Foreign Minister Khawaja Asif on Wednesday told his US counterpart Rex Tillerson Pakistan has pursued a zero-tolerance and indiscriminate approach in its campaign against "all terrorist and militant groups".

Asif, who met Tillerson in Washington, raised the issue of US President Donald Trump's retooled Afghan policy , reiterating Islamabad's desire for "peace and stability in Afghanistan", read a statement issued by the Foreign Office.

The foreign minister said Pakistan has pursued a zero-tolerance and indiscriminate approach in its campaign against "all terrorist and militant groups".

"In addition to huge human and material cost incurred by Pakistan, our cultural ethos as a moderate state had suffered due to protracted instability in Afghanistan, he added.

Asif informed the US diplomat about the strong public reaction in Pakistan regarding the pronouncement of the US Administration’s South Asia Policy, which, he said, was based on "inadequate recognition of Pakistan’s sterling contribution in the fight against terrorism".

Inviting Secretary Tillerson to visit Islamabad to continue their discussions, the minister stressed that a broad-based and structured framework for dialogue would best serve the two countries' mutual interests.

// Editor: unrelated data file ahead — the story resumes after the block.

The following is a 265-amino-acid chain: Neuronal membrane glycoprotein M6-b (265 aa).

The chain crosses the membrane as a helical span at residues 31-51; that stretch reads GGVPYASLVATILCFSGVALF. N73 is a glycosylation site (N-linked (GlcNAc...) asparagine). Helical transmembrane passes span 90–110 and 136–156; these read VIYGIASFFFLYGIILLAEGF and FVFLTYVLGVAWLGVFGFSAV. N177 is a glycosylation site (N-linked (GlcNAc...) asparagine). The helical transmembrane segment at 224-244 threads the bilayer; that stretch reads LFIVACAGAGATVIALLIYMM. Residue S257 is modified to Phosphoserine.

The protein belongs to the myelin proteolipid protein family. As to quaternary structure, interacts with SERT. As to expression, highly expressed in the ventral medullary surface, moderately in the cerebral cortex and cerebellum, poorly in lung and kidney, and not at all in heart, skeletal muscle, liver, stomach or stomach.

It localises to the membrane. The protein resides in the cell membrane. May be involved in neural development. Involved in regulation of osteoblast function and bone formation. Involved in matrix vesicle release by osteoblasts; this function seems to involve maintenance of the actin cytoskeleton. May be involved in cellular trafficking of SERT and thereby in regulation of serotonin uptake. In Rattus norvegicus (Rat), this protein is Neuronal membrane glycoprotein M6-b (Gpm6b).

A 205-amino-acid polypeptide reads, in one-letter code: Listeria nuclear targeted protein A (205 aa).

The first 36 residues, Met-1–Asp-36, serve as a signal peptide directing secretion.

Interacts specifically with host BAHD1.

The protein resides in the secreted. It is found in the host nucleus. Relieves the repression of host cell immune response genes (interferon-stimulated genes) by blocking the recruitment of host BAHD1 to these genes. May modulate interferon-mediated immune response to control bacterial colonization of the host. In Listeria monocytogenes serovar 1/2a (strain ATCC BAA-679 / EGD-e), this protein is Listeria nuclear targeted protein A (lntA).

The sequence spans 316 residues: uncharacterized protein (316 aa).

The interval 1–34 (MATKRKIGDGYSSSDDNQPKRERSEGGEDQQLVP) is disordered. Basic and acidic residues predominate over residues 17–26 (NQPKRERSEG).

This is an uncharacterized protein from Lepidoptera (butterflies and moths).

The meeting came after the top US military official accused Pakistan's top spy agency, the Inter-Services Intelligence (ISI), of having ties with militant groups.

“It is clear to me that the ISI has connections with terrorist groups,” Marine Corps General Joseph Dunford, chairman of the Joint Chiefs of Staff, told the Senate Armed Services Committee .

After Dunford remarks, US Defence Secretary Jim Mattis said the United States would try “one more time” to work with Pakistan in Afghanistan before President Donald Trump would turn to options to address Islamabad’s alleged support for militant groups.

Relations between the two countries have been frayed over the past decade. While officials have long questioned the role Pakistan has played in Afghanistan, the comments by Mattis are likely to cause concern in Islamabad and within the Pakistan military.

“We need to try one more time to make this strategy work with them, by, with and through the Pakistanis, and if our best efforts fail, the president is prepared to take whatever steps are necessary,” Mattis said at a House Armed Services Committee hearing.

Mattis added that he would be traveling to Islamabad soon, but did not give more details.